To tax or not to tax. For some campaigners this is a slam dunk case. Positive Money, for example, is arguing that this is clearly the case of a windfall that should be taxed. They say the simplest way to do this would be to raise the Bank surcharge from 3% to 35% (the same as the energy windfall tax) and estimate this would raise around £20bn this year from the Big Four banks alone that could be spent on public services or cost of living support. This would still leave banks incredibly profitable by historical standards. The windfall tax idea has gained support from ex Bank of England Deputy Governor Sir Charlie Bean, who has argued that it could raise tens of billions of much-needed revenue for the exchequer.

  • International precedent. The botched Italian windfall tax may not be a wonderful advert for the policy, but Italy is far from the only country to impose a windfall tax on banks. A host of European governments including Spain, the Czech Republic, Hungary and Lithuania have imposed such windfalls. The FT summarises how windfall taxes are being used across Europe in response to the cost of living crisis.
  • The Lady was for taxing. The main historical parallel for such a such comes from an unlikely source. In 1981 Margaret Thatcher imposed a windfall tax on banks in very similar circumstances (having first levied one on the oil and gas sector). The justification was that: “they had made their large profits as a result of our policy of high interest rates, rather than because of increased efficiency or better service to the customer.”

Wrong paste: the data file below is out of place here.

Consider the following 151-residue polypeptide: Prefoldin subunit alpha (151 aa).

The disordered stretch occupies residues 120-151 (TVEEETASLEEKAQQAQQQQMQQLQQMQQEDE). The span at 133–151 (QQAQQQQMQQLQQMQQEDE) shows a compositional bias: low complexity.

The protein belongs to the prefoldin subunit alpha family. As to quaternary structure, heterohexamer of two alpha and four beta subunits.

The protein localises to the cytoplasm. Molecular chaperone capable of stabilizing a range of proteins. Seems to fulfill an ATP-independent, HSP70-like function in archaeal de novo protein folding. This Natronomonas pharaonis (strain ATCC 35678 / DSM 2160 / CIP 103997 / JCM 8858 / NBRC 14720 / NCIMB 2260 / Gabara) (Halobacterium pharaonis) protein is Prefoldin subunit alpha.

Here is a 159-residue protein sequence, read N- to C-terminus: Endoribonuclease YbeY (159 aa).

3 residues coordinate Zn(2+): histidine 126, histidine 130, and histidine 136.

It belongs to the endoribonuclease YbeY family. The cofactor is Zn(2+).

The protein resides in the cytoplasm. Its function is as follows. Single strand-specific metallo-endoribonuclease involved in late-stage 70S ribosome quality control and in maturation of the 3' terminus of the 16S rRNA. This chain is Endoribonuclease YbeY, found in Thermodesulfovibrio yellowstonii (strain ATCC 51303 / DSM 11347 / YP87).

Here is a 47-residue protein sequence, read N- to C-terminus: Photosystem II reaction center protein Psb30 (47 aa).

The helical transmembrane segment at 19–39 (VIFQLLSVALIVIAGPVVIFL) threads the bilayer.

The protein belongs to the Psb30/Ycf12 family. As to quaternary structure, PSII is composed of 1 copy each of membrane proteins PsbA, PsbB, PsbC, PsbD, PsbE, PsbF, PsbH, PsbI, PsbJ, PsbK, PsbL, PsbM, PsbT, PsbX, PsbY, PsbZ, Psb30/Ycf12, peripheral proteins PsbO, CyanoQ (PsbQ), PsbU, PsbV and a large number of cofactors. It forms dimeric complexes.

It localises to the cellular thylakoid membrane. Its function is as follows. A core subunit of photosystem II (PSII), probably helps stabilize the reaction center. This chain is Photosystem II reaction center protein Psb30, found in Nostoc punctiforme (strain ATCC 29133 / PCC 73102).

• The case against. Opponents of a windfall tax have two central arguments. The first is that bank profits are not a windfall, that they are a natural result of raising interest rates, and that bank profits always fluctuate according to conditions in the economy. The second is that imposing such a windfall tax could have negative economic consequences, by lowering bank share prices (as happened in Italy), hitting investment, and causing instability in the sector. US think-tank the Tax Foundation has accused governments of “punitively targeting certain industries” and some have argued for tightening of regulations instead of taxes. On the instability point, Dan Neidle, from Tax Policy Associates, argued that the original Italian proposal was incredibly badly designed and communicated, and it was this, rather than the principle of a windfall tax, which spooked the markets (others would argue that policy should not be determined by what is best for the share price of banks).